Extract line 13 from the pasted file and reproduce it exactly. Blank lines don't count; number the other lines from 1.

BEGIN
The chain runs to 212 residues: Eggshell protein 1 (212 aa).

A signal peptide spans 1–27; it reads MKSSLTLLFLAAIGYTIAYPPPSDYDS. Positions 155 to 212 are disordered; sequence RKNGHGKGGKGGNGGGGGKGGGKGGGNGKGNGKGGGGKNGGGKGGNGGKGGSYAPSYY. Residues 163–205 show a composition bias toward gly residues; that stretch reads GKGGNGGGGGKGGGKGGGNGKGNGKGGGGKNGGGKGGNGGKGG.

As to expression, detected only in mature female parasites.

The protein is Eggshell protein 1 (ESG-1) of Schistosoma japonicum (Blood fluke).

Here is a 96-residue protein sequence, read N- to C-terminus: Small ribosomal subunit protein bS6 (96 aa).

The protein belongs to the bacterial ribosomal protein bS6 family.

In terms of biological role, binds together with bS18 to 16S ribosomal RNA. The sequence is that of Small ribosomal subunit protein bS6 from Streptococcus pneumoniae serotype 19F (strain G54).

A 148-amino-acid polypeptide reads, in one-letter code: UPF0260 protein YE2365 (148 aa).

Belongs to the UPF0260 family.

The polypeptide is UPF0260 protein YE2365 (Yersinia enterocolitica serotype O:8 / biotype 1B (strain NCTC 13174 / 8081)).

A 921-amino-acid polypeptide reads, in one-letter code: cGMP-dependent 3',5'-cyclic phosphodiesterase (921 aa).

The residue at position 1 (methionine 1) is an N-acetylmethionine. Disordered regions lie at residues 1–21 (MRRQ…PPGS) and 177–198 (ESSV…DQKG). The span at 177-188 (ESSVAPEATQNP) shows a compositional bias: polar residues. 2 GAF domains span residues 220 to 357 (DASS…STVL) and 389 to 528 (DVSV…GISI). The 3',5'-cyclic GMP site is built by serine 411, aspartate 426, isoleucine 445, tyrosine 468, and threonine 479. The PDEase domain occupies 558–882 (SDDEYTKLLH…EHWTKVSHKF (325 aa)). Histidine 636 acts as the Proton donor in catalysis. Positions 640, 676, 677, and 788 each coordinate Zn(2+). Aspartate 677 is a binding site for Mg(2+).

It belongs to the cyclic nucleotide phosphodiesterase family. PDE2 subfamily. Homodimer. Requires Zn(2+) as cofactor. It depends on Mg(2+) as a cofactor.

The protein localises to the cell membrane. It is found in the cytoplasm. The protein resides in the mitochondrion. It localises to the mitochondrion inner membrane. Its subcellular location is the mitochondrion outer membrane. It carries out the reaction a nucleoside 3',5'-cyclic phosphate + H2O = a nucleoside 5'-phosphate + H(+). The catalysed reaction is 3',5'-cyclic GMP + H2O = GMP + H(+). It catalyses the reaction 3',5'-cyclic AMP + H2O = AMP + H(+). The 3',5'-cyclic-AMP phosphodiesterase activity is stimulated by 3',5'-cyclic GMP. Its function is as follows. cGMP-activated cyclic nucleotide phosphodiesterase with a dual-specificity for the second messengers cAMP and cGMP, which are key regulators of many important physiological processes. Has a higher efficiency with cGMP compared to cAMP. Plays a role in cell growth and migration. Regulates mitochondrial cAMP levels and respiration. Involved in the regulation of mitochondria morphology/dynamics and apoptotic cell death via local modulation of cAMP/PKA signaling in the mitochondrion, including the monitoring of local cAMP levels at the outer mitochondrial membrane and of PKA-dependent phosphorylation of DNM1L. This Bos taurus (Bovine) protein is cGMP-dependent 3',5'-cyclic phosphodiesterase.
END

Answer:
It belongs to the cyclic nucleotide phosphodiesterase family. PDE2 subfamily. Homodimer. Requires Zn(2+) as cofactor. It depends on Mg(2+) as a cofactor.